a house, a boat, a tent.
No use; the toolbox
refuses to reveal its verbs;
the rasp, the plane, the awl,
revert to sullen metal.
Do you recognize anything? I said.
Anything familiar?
Yes, you said. The bed.
Better to watch the stream
that flows across the floor
and is made of sunlight,
the forest made of shadows;
better to watch the fireplace
which is now a beach.
In the Secular Night
In the secular night you wander around
alone in your house. It's two-thirty.
Everyone has deserted you,
or this is your story;
you remember it from being sixteen,
when the others were out somewhere, having a good time,
or so you suspected,
and you had to baby-sit.
You took a large scoop of vanilla ice-cream
and filled up the glass with grapejuice
and ginger ale, and put on Glenn Miller
with his big-band sound,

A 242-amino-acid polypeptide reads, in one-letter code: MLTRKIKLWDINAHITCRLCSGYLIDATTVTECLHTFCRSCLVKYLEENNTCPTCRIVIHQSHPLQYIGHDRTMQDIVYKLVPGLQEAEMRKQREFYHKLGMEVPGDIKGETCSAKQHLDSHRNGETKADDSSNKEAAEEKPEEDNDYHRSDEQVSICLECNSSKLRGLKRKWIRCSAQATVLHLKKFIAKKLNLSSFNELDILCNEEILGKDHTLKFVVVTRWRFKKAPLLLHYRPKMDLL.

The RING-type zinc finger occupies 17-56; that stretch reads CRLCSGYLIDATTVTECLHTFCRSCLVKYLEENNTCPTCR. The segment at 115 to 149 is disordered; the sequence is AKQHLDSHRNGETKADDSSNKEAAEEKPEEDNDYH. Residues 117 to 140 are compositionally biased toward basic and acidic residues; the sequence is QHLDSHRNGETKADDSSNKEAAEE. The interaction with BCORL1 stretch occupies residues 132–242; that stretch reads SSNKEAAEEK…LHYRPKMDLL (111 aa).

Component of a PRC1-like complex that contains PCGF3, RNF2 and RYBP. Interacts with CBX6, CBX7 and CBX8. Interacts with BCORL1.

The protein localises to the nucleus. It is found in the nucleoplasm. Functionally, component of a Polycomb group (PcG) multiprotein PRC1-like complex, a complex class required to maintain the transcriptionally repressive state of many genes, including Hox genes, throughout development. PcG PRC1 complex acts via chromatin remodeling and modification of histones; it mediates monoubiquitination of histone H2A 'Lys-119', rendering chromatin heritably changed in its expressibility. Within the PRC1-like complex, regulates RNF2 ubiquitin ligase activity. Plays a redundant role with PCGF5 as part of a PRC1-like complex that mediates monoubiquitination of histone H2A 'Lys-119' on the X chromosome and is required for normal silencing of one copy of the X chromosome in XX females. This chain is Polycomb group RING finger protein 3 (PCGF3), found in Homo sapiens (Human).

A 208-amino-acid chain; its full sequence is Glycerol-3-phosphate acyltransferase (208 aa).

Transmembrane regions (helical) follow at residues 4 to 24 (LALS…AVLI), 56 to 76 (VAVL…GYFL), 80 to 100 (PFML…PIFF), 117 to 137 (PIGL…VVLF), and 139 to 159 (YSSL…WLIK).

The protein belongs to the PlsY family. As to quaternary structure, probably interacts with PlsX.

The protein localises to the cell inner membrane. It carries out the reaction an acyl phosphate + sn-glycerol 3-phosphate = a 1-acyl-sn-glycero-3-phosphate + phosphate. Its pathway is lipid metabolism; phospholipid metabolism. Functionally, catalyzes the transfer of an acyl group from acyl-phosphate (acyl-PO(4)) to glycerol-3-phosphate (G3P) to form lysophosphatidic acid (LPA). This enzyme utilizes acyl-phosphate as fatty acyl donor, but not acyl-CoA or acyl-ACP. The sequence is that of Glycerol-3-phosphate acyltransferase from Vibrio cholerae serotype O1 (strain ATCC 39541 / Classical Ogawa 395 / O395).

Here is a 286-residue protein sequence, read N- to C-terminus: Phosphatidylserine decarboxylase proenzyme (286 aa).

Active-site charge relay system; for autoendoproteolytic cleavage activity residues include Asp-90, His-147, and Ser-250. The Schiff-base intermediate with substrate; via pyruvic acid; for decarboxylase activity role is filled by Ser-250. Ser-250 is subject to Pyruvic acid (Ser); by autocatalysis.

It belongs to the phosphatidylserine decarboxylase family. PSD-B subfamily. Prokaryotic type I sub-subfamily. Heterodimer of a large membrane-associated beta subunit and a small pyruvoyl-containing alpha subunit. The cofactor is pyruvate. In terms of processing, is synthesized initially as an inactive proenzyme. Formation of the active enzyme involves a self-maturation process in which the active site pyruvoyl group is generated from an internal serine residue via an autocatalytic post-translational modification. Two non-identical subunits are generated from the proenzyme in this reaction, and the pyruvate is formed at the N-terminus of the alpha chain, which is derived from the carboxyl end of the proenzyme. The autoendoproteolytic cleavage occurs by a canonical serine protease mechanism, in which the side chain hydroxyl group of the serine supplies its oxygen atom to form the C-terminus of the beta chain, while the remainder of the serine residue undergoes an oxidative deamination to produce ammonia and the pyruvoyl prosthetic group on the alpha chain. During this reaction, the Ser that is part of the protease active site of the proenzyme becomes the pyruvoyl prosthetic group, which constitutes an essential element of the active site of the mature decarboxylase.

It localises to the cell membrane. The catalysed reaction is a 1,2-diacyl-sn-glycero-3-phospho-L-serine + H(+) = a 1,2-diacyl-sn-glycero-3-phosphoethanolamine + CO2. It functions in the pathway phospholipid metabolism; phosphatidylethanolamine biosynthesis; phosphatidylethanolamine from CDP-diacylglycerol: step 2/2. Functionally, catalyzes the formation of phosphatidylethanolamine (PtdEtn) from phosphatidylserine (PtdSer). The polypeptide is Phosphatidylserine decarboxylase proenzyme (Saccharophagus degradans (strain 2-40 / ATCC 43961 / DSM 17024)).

and lit a cigarette and blew the smoke up the chimney,
and cried for a while because you were not dancing,
and then danced, by yourself, your mouth circled with purple.
Now, forty years later, things have changed,
and it's baby lima beans.
It's necessary to reserve a secret vice.
This is what comes from forgetting to eat
at the stated mealtimes. You simmer them carefully,
drain, add cream and pepper,
and amble up and down the stairs,
scooping them up with your fingers right out of the bowl,
talking to yourself out loud.
You'd be surprised if you got an answer,
but that part will come later.
There is so much silence between the words,
you say. You say, The sensed absence
of God and the sensed presence
amount to much the same thing,
only in reverse.
You say, I have too much white clothing.
You start to hum.
Several hundred years ago
this could have been mysticism
or heresy. It isn't now.
Outside there are sirens.
Someone's been run over.
The century grinds on.